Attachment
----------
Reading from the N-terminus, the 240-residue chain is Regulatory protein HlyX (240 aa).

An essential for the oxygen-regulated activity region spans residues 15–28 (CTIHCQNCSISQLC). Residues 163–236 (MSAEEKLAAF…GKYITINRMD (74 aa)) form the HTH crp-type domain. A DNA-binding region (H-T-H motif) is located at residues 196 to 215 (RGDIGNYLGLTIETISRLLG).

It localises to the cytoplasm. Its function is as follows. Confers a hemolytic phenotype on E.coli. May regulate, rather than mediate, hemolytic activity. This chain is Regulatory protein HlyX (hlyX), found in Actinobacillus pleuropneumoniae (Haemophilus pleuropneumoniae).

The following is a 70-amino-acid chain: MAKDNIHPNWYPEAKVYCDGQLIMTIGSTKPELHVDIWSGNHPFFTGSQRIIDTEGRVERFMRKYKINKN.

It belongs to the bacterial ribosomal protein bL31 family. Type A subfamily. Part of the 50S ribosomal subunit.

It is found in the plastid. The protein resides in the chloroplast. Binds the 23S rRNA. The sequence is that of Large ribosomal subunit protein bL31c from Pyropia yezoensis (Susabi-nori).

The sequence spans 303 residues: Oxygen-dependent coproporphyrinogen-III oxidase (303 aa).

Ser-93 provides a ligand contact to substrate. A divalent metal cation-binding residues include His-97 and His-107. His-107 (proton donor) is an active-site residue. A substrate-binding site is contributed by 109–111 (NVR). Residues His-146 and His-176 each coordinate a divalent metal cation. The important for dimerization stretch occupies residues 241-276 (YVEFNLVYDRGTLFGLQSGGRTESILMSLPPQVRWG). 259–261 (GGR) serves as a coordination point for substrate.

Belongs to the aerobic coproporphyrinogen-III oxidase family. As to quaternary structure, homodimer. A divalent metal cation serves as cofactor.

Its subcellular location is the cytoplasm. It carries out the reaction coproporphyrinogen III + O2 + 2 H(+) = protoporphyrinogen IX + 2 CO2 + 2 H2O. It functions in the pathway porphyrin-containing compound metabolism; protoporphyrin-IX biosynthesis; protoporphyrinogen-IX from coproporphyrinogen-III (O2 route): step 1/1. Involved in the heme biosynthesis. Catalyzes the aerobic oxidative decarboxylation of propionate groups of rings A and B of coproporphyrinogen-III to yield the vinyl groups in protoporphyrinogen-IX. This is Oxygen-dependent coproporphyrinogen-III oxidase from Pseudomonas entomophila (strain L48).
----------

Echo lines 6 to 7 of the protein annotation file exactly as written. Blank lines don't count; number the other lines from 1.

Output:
It is found in the plastid. The protein resides in the chloroplast. Binds the 23S rRNA. The sequence is that of Large ribosomal subunit protein bL31c from Pyropia yezoensis (Susabi-nori).

The sequence spans 303 residues: Oxygen-dependent coproporphyrinogen-III oxidase (303 aa).